We’d both agreed to a quiet, private wedding. Just me, Luke, and Willem, the guy Luke shares his body with.
Willem knew a friend who owned a beachfront villa in Tuscany, so we decided we’d get married on the balcony overlooking the sea. Kind of like royals greeting the crabs and clamshells. That’s what I said to Luke to win him over on the whole wedding plan. He’s a sucker for imagination.
As usual, getting through immigration proved to be a mess. Willem and Luke both had to go through extensive ID checks because the Italian officials weren’t all that caught up with co-hosted bodies. It took us a couple of hours, but I imagine it could’ve been worse.
On the drive to the villa, we rented an open-top Ferrari: a final indulgence from Willem’s friend. It even had a note on the dashboard wishing us a ‘glorious’ wedding. Willem turned the note over and snickered at what it said. I caught a glimpse before he hid the note. It said “Willem, you’re the real winner! ;)”
It left a bitter taste in my mouth through the drive, and Willem and Luke both noticed. I didn’t want to let on that I stole a glance at the note, but I didn’t want to pretend I was happy, either. Luke never liked it when I pretended to be happy. As for Willem—I don’t think he cared.
The villa looked old, like it was made the mid-20th century. Getting to it was pleasant, and the villagers looked happy to see us. Or maybe they were happy to see the car. Either way, it was a sunny afternoon when we arrived, and the smell of the sea was intoxicating, and the clouds were bright just like in the movies.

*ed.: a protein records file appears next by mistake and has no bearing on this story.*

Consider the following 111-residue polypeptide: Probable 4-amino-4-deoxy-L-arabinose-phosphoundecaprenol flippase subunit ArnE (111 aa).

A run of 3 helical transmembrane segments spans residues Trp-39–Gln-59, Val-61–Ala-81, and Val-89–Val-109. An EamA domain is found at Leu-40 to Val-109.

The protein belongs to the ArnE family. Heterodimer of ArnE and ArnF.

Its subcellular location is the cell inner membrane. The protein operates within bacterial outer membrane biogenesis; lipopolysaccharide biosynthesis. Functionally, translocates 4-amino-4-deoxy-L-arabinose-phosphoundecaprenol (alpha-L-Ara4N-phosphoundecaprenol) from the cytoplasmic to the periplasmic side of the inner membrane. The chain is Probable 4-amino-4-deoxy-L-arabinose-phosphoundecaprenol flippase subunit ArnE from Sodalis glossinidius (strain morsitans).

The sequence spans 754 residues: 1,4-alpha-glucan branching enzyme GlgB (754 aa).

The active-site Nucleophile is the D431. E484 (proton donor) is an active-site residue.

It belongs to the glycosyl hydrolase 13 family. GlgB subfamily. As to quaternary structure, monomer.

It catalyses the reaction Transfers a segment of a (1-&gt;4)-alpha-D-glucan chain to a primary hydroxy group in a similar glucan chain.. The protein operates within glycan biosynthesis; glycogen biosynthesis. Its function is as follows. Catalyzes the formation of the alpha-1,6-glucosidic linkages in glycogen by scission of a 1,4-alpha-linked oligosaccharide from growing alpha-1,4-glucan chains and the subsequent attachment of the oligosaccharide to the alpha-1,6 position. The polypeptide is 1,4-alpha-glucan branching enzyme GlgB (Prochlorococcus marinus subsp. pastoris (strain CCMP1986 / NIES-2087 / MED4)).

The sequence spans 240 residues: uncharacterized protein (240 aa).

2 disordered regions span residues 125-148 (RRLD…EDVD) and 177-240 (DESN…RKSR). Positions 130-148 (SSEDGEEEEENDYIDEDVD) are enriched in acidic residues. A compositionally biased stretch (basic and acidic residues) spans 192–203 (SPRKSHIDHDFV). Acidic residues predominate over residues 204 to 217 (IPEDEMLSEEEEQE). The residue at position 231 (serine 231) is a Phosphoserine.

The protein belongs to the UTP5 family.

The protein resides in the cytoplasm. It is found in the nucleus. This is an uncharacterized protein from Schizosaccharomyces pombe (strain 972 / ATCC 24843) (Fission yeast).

That night, I wondered if maybe we could evict Willem from Luke’s body. There was no way to ask Luke this without Willem listening, so I just ran through the conversation in my head instead.
Luke would probably insist that it wasn’t his body anymore, it was a shared body. I’d ask if maybe they could just consider it, regardless of the semantics. Willem would listen, quietly, attentively, like a panther preparing to pounce. Luke would probably dismiss the notion. “It’s worked out so far,” he’d say. “And besides, this is how you know me. This is how we fell in love and decided we’d get married in the first place. If you evict Willem, then we’re not the same anymore, do you understand?”
He hadn’t said any of that. And yet, in my mind, he had.
While we sat by the fireplace, both of us reading books, I stole a glance at him. Someone—either Luke or Willem—glanced back at me and smiled.
The day of the wedding was thankfully free of too many clouds. The sun looked so welcoming, it made me recall Greek myths of Helios. He’d stopped his chariot for us, to bless us with his warmth. The sea was loud enough to fill all of our silences. The balcony was just large enough for two.
“I love you,” he said.
“I love you,” I said.
“This is the part where we put the rings on, right?” he laughed.